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Cigarette Smoking Among American Indians and Alaskan Natives --- Behavioral Risk Factor Surveillance System, 1987-1991

Cardiovascular disease and cancer are two of the leading causes of premature death among American Indians and Alaskan Natives (1). Although cigarette smoking contributes to these diseases, cigarette smoking behaviors among American Indians and Alaskan Natives have not been well characterized nationally (2,3). To better assess the impact of smoking on these populations, CDC analyzed data obtained from the Behavioral Risk Factor Surveillance System (BRFSS) during 1987-1991. This report summarizes the findings from this study.

Data were analyzed for 3102 American Indians and Alaskan Natives and for 297,438 white persons aged greater than or equal to 18 years from 47 states and the District of Columbia. Data were from the BRFSS, a telephone interview survey that uses a standardized, multistage, cluster sampling design. Data were weighted to provide estimates representative of each state. Current smokers were defined as persons who reported current smoking and who had smoked at least 100 cigarettes. Survey participants were asked the average number of cigarettes smoked per day. SESUDAAN (4) was used to calculate prevalence estimates, standard errors, and confidence intervals (5).

During 1987-1991, the prevalence of smoking was higher among American Indian and Alaskan Native men (33.4%) and women (26.6%) than among white men (25.7%) and women (23.0%). Although the prevalence of smoking declined with increasing education and income for white men, among American Indian and Alaskan Native men with a college education or more, the rate of smoking was substantially higher (37.5%) than for whites (14.6%) (Table 1).

The average number of cigarettes smoked per day among smokers was lower for American Indian and Alaskan Native men (19.4) and women (15.5) than for white men (21.4) and women (17.7) -- a relation that was consistent across age, education, and income categories (Table 2).

Reported by: Epidemiology Br, Office on Smoking and Health, and Behavioral Risk Factor Surveillance Br, Office of Surveillance and Analysis, National Center for Chronic Disease Prevention and Health Promotion, CDC.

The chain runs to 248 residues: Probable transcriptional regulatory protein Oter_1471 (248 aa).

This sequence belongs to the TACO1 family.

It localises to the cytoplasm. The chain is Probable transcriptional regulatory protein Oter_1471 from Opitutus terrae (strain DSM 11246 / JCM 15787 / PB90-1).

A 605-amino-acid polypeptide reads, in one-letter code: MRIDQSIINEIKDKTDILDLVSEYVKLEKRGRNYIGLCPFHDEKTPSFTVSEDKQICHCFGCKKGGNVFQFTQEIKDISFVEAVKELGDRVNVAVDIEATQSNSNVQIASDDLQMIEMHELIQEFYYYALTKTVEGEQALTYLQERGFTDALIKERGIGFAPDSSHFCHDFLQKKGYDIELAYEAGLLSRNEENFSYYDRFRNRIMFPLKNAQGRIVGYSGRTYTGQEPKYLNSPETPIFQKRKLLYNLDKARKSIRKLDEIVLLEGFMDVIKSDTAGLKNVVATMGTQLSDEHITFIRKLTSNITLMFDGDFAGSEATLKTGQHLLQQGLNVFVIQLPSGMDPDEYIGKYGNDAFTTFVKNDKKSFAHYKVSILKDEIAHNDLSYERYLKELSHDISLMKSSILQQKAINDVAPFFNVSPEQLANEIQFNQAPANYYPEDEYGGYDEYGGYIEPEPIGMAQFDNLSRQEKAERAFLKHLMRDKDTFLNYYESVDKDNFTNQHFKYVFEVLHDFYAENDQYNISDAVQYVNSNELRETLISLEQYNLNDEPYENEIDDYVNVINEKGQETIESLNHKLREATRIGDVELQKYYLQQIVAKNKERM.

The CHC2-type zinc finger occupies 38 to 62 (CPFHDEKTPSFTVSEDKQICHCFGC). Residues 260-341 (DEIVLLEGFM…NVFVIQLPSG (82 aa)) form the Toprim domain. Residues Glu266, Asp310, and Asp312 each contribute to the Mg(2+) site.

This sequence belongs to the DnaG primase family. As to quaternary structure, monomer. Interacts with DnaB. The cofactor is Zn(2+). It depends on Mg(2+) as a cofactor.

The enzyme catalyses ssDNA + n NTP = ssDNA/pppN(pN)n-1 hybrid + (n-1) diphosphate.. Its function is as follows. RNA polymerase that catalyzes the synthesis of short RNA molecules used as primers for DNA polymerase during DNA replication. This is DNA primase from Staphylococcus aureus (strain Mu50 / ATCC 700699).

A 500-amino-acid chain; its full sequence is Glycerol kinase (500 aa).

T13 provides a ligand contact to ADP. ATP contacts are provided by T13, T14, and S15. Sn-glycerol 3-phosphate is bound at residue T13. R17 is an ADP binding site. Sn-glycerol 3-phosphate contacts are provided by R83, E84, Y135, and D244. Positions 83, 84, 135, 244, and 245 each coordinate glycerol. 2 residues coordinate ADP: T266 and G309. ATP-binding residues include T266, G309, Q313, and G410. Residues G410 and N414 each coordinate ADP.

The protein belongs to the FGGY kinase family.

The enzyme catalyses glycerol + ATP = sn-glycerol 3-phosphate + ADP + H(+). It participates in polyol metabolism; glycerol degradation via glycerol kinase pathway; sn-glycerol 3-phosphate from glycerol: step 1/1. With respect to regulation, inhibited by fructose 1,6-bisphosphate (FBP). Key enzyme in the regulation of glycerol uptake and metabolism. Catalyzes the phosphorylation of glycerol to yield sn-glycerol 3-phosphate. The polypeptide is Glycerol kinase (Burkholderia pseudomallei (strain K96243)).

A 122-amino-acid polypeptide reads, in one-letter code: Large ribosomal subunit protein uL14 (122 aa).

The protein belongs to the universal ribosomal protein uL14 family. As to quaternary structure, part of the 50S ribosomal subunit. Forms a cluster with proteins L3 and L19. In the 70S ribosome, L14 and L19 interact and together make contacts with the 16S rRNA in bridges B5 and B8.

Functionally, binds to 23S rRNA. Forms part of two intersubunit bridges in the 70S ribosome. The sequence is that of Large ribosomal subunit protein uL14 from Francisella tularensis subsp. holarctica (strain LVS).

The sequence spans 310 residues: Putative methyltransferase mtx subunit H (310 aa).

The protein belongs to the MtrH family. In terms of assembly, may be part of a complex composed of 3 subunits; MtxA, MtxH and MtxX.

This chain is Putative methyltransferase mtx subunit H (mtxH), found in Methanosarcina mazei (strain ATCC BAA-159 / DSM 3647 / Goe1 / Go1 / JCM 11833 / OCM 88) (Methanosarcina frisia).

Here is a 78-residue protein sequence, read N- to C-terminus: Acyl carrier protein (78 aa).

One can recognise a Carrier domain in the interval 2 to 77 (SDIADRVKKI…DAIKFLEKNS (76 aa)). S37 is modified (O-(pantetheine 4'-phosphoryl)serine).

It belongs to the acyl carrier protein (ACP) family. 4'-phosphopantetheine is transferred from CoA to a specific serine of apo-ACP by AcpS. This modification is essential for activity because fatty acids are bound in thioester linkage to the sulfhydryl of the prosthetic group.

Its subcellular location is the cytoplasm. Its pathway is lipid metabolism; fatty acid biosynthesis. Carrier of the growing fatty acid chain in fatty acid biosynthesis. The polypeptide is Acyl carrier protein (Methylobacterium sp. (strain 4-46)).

Editorial Note

Editorial Note: The higher prevalence of smoking among American Indians and Alaskan Natives described in this report is consistent with findings from other national surveys (6,7). However, because many American Indians and Alaskan Natives in rural areas do not have telephones (8), this telephone survey may overrepresent urban respondents.

Explanations for the higher smoking prevalence among American Indians and Alaskan Natives may include lower educational attainment, lower income levels, traditional cultural practices involving tobacco use, and concurrent alcohol use (2,9). Culturally sensitive and empirically tested prevention and cessation efforts may be necessary to adequately address tobacco use in these populations.

The year 2000 national health objectives have targeted a smoking prevalence of 20% or less among American Indians and Alaskan Natives (objective 3.4f) (15% among the total population objective 3.4) (10). To achieve this objective, smoking-cessation and smoking-prevention efforts must be targeted and intensified for these groups.

References

  1. Indian Health Service. Trends in Indian health, 1990. Rockville, Maryland: US Department of Health and Human Services, Public Health Service, 1990.

  2. US Department of Health and Human Services. Report of the Secretary's Task Force on Black and Minority Health. Vol 1: executive summary. Washington, DC: US Department of Health and Human Services, 1987; DHHS publication no. 86-621-604.

  3. CDC. Reducing the health consequences of smoking: 25 years of progress -- a report of the Surgeon General. Rockville, Maryland: US Department of Health and Human Services, Public Health Service, 1989; DHHS publication no. (CDC)89-8411.

  4. Shah BV. SESUDAAN: standard errors program for computing of standardized rates from sample survey data. Research Triangle Park, North Carolina: Research Triangle Institute, 1981.

  5. Remington PL, Smith MY, Williamson DF, Anda RF, Gentry EM, Hogelin GC. Design, characteristics, and usefulness of state-based behavioral risk factor surveillance: 1981-1987. Public Health Rep 1988;103:366-75.

  6. Lefkowitz D, Underwood C. Personal health practices: findings from the Survey of American Indians and Alaska Natives. Rockville, Maryland: Public Health Service, Agency for Health Care Policy and Research, 1991; AHCPR publication no. (PHS)91-0034. National Medical Expenditure Survey research findings no.10.

  7. CDC. Cigarette smoking among adults -- United States, 1990. MMWR 1992;41:354-5,361-2.

  8. Sugarman JR, Warren CW, Oge L, Helgerson SD. Using the Behavioral Risk Factor Surveillance System to monitor year 2000 objectives among American Indians. Public Health Rep 1992;107:449-

  9. Schinke SP, Moncher MS, Holden GW, Botvin GJ, Orlandi MA. American Indian youth and substance abuse: tobacco use problems, risk factors and preventive interventions. Health Educ Res 1989;4:137-44.

  10. Public Health Service. Healthy people 2000: national health promotion and disease prevention objectives -- full report, with commentary. Washington, DC: US Department of Health and Human Services, Public Health Service, 1991; DHHS publication no. (PHS)91-50212.

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